There is one thing that can seriously dent the profit in any project and that’s overpaying for the property. An essential part of your due diligence is to work out the maximum you can afford to offer on any property, while still giving you the profit margin you need.
It’s easier to work backwards when doing this.
Start with the end value that your property will be worth once you’ve completed any work that you propose to do to it. You should be able to find comparable values of similar properties that have sold within the last few months.
The majority of properties that investors buy are flats, terraced and semi-detached houses. They don’t tend to buy large detached properties in five acres of ground, this means that comparable values are much easier to obtain for these types of property.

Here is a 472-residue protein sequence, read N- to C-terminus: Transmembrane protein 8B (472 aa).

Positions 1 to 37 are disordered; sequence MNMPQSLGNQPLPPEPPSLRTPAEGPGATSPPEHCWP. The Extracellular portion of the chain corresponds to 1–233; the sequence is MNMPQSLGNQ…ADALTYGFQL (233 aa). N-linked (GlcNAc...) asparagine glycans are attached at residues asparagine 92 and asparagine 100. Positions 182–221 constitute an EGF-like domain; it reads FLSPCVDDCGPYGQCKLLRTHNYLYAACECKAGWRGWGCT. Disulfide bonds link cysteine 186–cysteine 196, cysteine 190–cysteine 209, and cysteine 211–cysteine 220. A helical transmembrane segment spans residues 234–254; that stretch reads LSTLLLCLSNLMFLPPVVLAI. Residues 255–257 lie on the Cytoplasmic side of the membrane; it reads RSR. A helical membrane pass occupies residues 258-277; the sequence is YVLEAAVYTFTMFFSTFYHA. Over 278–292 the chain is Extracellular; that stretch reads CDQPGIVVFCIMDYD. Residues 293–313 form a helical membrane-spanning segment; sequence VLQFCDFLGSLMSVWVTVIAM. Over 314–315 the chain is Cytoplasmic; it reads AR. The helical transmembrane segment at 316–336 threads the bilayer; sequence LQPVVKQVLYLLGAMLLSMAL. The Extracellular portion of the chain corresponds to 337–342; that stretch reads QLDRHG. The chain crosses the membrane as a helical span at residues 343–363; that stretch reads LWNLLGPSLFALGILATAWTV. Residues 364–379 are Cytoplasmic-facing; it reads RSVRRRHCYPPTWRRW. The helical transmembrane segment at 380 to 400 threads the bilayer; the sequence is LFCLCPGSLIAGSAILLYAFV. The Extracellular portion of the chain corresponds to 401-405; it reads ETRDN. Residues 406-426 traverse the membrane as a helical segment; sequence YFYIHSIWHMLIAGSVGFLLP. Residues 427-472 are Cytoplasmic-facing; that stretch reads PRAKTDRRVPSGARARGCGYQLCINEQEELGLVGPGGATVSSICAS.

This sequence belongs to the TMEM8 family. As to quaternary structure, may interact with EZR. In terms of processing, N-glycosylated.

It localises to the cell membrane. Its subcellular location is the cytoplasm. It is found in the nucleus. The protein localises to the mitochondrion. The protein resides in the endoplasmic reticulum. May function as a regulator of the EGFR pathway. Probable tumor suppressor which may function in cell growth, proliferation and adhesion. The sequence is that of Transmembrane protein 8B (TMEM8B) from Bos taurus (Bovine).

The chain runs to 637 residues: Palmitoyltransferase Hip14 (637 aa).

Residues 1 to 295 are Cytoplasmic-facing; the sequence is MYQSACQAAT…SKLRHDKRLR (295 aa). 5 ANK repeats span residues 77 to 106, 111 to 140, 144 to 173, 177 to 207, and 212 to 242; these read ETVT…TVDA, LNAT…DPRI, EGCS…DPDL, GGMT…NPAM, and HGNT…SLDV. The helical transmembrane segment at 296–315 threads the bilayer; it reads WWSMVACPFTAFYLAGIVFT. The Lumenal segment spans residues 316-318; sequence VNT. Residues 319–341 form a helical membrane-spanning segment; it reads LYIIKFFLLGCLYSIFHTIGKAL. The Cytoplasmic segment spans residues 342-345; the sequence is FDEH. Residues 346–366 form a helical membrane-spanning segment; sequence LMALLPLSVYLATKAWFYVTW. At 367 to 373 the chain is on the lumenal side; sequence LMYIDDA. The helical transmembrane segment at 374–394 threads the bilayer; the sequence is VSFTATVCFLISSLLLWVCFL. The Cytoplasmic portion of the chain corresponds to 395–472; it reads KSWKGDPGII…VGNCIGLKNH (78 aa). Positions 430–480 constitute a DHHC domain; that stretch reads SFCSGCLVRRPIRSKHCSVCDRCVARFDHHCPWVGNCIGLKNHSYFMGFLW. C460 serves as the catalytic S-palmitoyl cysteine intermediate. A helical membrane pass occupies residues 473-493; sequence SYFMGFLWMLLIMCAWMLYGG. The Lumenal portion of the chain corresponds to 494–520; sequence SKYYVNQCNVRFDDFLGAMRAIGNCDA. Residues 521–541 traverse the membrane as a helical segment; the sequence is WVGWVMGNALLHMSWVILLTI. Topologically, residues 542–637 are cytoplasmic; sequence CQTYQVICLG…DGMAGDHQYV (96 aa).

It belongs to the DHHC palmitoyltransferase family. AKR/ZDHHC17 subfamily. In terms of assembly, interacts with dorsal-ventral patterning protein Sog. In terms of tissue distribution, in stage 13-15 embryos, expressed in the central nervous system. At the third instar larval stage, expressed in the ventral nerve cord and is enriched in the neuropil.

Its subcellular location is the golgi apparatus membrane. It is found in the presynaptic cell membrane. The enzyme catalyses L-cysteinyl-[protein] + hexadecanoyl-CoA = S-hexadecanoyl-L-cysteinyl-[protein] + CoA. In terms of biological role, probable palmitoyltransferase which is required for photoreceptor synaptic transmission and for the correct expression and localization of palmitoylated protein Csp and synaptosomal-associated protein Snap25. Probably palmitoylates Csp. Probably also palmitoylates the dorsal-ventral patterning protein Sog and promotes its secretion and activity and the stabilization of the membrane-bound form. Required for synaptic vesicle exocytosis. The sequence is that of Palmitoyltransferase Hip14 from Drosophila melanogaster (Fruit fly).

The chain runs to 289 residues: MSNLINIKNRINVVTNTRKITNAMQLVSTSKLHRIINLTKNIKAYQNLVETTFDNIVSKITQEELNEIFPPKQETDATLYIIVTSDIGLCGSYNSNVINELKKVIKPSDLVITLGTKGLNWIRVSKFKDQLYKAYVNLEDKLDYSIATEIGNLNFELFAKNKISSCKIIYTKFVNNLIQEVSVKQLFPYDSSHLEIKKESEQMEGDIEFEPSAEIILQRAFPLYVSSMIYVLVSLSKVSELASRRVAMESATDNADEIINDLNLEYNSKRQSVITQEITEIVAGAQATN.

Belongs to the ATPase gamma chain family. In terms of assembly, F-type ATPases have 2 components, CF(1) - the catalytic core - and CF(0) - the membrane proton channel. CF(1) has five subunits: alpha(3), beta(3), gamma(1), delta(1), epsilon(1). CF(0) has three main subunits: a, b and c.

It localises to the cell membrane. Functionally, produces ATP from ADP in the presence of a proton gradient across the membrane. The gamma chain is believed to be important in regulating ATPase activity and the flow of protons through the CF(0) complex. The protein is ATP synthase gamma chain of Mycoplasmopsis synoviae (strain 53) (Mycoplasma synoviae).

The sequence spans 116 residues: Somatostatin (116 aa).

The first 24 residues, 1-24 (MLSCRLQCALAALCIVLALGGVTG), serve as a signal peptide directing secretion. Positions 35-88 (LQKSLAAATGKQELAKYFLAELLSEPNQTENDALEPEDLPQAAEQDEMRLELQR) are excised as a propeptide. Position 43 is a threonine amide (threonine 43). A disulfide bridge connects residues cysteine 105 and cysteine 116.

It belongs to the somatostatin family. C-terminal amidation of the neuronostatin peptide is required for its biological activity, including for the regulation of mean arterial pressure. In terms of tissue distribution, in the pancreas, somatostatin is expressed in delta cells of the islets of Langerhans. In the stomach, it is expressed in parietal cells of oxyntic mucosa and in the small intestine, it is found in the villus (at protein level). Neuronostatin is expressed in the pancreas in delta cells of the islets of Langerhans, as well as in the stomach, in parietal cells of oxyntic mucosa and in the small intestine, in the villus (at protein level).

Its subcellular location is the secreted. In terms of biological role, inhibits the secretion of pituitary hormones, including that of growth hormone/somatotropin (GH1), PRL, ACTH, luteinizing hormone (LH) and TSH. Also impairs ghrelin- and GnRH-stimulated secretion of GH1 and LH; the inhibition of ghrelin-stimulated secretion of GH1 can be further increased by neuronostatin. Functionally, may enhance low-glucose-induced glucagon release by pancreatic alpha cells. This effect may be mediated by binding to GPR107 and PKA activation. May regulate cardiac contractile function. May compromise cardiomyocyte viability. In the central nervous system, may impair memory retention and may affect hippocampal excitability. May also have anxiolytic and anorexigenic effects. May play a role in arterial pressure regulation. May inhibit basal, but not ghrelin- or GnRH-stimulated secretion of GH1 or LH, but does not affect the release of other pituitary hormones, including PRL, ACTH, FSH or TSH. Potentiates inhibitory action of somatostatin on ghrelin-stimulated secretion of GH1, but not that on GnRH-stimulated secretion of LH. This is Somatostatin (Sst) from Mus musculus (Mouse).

If you are buying a commercial property this may not be so easy and you may need to engage a commercial surveyor to get a true current and future value.
The more common residential properties will have what is referred to as a ceiling price; estate agents often refer to the ceiling price of a street. This would be the maximum that a particular type of property in a particular road would sell for, regardless of how much you’ve spent refurbishing it.
Having confidently established the ceiling price of the property you intend to buy you then deduct all the costs incurred in getting it to that ceiling price. This includes:
Total up all the costs – including your profit – deduct from the ceiling price and that’s the most you can afford to offer for the property.
Do your due diligence before you make an offer, it’s hard to go back once the offer is on the table. Once you have all the information in your hands you can decide if that’s an offer you’re prepared to make - if you pay more than this you’re eating into your profits.